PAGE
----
Pilot and controller both at fault. Pilot didn’t read back and the controller didn’t ask. Didn’t help that the runway and the gate were the same number. Just added to the confusion. Neither followed the protocol correctly. If they had, this wouldn’t have happened.

Gerry S

ATCs instructs was clear." HOLD at Runway 22R ". Pilot should have repeated. ATC could have sought confirmation. Whatever, this is squarely on the pilot. Being Delta, you can be certain that his performance will be analysed. Not looking good for him.

High Mile Club

She clearly said “Hold Short”. I don’t know of the pilot mistook her clearing them to cross when she cleared the other flight for takeoff, but she clearly said FLT 253 was clear, not 300. Since it was late at night, I’m betting the guy in 300 was itching to clock out.


Hmm. ATC gave a critical instruction that *requires* readback, but stuck a routine question on the end. Not good practice.

Then the pilot failed to readback the hold-short instruction AND ATC failed to demand the readback. You can never be sure a message has been received and understood until you get that readback. So ATC s*****d-up there

And no matter what, the pilot cannot cross a runway without hearing ‘clear to cross’ AND reading that back. So the pilot s*****d-up there.

Both at fault IMHO


As a 34 year controller, the controller issued a hold short instruction that the pilot did not confirm with anything close to a read-back of the instruction. THE CONTROLLER FAILED to instruct the pilot to readback the hold short instruction as REQUIRED per FAAO 7110.65, Par. 3-7-2. This event is exactly why the rules require the CONTROLLER to obtain a read-back of hold short instructions. This is what controllers get paid to do and this controller failed to execute her job correctly which would have maintained a safe environment regardless of what the flight crew understood.


As a 36 year military and airline global pilot, I can say from experience that nobody intentionally f***’s up. This needs to be investigated and learnings from that investigation applied to procedures. No need to hang anybody. Having flown globally I can’t say that the R/T in the USA is the best I’ve heard, to be charitable, and that applies to pilots and ATC. The system needs to improve and we get there by not blaming but learning and improving.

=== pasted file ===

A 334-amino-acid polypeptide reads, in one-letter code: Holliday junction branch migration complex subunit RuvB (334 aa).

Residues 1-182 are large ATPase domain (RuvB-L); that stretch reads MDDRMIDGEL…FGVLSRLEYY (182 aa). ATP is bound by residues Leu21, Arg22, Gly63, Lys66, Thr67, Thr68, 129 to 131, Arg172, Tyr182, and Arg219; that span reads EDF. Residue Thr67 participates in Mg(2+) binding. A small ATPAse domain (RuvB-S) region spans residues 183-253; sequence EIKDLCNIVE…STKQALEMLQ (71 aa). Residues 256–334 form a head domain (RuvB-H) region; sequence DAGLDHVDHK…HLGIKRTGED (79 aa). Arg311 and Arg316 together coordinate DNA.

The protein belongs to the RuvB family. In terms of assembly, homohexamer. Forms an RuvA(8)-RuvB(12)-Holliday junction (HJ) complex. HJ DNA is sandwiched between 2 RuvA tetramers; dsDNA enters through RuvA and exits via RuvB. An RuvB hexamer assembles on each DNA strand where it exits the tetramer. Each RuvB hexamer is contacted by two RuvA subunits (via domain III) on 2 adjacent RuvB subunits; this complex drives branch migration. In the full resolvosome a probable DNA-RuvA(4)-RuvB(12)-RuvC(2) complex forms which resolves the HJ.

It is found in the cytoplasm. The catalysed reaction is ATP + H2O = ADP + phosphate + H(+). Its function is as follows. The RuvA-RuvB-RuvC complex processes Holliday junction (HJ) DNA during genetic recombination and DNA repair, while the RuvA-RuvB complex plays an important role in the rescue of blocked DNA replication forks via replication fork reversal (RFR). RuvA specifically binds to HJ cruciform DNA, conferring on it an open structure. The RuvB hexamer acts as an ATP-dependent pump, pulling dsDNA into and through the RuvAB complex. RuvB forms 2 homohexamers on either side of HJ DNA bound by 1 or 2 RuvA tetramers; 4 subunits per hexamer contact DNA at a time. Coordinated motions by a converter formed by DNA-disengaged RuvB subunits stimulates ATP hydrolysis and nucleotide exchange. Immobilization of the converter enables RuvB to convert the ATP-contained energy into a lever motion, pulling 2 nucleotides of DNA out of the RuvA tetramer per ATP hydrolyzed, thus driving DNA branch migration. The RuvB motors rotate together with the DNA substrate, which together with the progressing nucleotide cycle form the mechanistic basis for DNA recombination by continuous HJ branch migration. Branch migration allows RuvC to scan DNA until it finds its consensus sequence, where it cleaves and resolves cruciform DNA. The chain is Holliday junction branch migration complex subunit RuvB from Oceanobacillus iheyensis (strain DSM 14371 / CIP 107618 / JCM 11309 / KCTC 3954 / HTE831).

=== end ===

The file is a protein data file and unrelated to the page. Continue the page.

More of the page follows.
I doubt that all the audio is in de video. For example, we do not hear the atc aborting the take-off while she later explains why she aborted the take-off. There are two frequencies: ground and departures, so we might be missing some crucial information. Perhaps the conversation that the pilot is talking about… So let the FAA do their job before drawing conclusions

Joe Shmoe

If the aircrew doesn’t read back the clearance correctly, the controller is at fault.


The recording you listened to switches back and forth between the two tower frequencies. If you listen to a recording of just the correct frequency, you can hear the pilot of DAL300 read back the hold short instruction at 3:50: https://archive-server.liveatc.net/kjfk/KJFK-Twr-Jan-10-2020-2330Z.mp3


As an ATCO instructor, I can tell you that if it was a training, after such a performance, the controller would fail the session and if on OJT (on-job training) she would be immediately substituted on the control position. On a normal working day, it is inexcusable: she mixes one of the most critical instructions – HOLD SHORT of RUNWAY, with a stand number (focusing her attention and mind on this), she doesn’t even wait for pilot’s read back and go, in the most careless way, give a TAKE OFF clearance (on the same runway!), while at the same time the DAL300 is reading back (even though an incorrect read back) so that his message got overlaid by the controllers take off clearance communication. Again, inexcusable.


a big airport like JFK i’m surprised there aren’t more of theses incidents ,hats off to all ATC in airports like JFK but people are only human and mistakes happen lucky nearly all pass without terrible consequences,i wonder what the retired steve ,thinks of this as JFK was his airport (anyone who doesn’t know ,,excellent ATC recordings on youtube about ATC at JFK)